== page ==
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The Slow Grind Of Building A Successful Blog

9 November 2009 9 Comments

Building a successful blog is a long, slow process.  It takes determination and consistency.  Most people struggle to make money online through a blog because 1) they see the slow growth and give up or 2) because they see how hard it is to monetize traffic (what little traffic they have) and give up.  The most important thing you can do to build a successful blog that can actually make money is to blog about something you are really, really interested in or blog about something related to work or preferably both.

From my perspective, you should have two goals that you should pursue in tandem as you grow your blog.

Engaged Readers

Your first goal, and by first I don’t mean most important, should be to develop a regular readership.  This readership should be fairly engaged with you and your content.  The discussion that arises through your readers typically comes in the form of comments.  If you are not getting any comments from your readers then perhaps your content isn’t interesting enough or it does nothing to elicit an actual reaction from the person reading.

Comments are crucial because they add content.  Content can be indexed by search engines and it can elicit further reactions from readers in addition to the main article or post content.

You should measure your level of engagement as you grow your blog over time.  The best way to do this is to measure the number of comments per post.  Hopefully as the number of engaged and regular readers grows, you will see more and more comments per post.  This is a good sign of a successfully growing blog.

Some blogs have such good commenting and discussion that it becomes a primary reason to visit a blog. For example, I regularly read ZeroHedge partly for the actual posts but even more so for the witty and interesting comments from their large readership. Their readers are a big asset to the blog.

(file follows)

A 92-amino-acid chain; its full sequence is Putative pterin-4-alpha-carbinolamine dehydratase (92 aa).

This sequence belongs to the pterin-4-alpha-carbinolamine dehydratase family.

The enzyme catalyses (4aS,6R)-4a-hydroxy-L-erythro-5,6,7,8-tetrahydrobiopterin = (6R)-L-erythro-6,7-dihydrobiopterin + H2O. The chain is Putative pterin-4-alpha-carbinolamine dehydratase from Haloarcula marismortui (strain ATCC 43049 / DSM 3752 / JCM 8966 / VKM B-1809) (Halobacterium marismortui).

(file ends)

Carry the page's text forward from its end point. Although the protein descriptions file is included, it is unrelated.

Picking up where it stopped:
Search Traffic

The other kind of growth that a successful blog will see is search traffic. This will be a function of the quantity of your content (how much content your produce) and the degree to which your content targets specific keywords or topics (seo).

There are two reasons you want your search traffic to grow. First, search visitors will occasionally be converted into regular readers. Second, search visitors tend to be the visitors that click your ads which means your blog makes money. While this isn’t the only way to make money, it’s certainly the easiest through a system like Google’s Adsense. Search traffic overwhelmingly clicks on my Adsense ads much more than my regular readers (over the last 30 days, search traffic is 57.7% of my total traffic yet 97.6% of all adsense revenue come from search traffic), which makes sense if you actually think about it.

In order to grow your traffic, I don’t believe in spending a great deal of time trying to intentionally target specific keywords and optimize your content in order to get an article to rank higher. This will result in your quality of content being lowered which is bad business. Also, interestingly, my articles that bring in the most search traffic were articles that I did not intend to be “search allstars” – it just happened. The articles that I did create specifically for search traffic tend to not bring in much search traffic.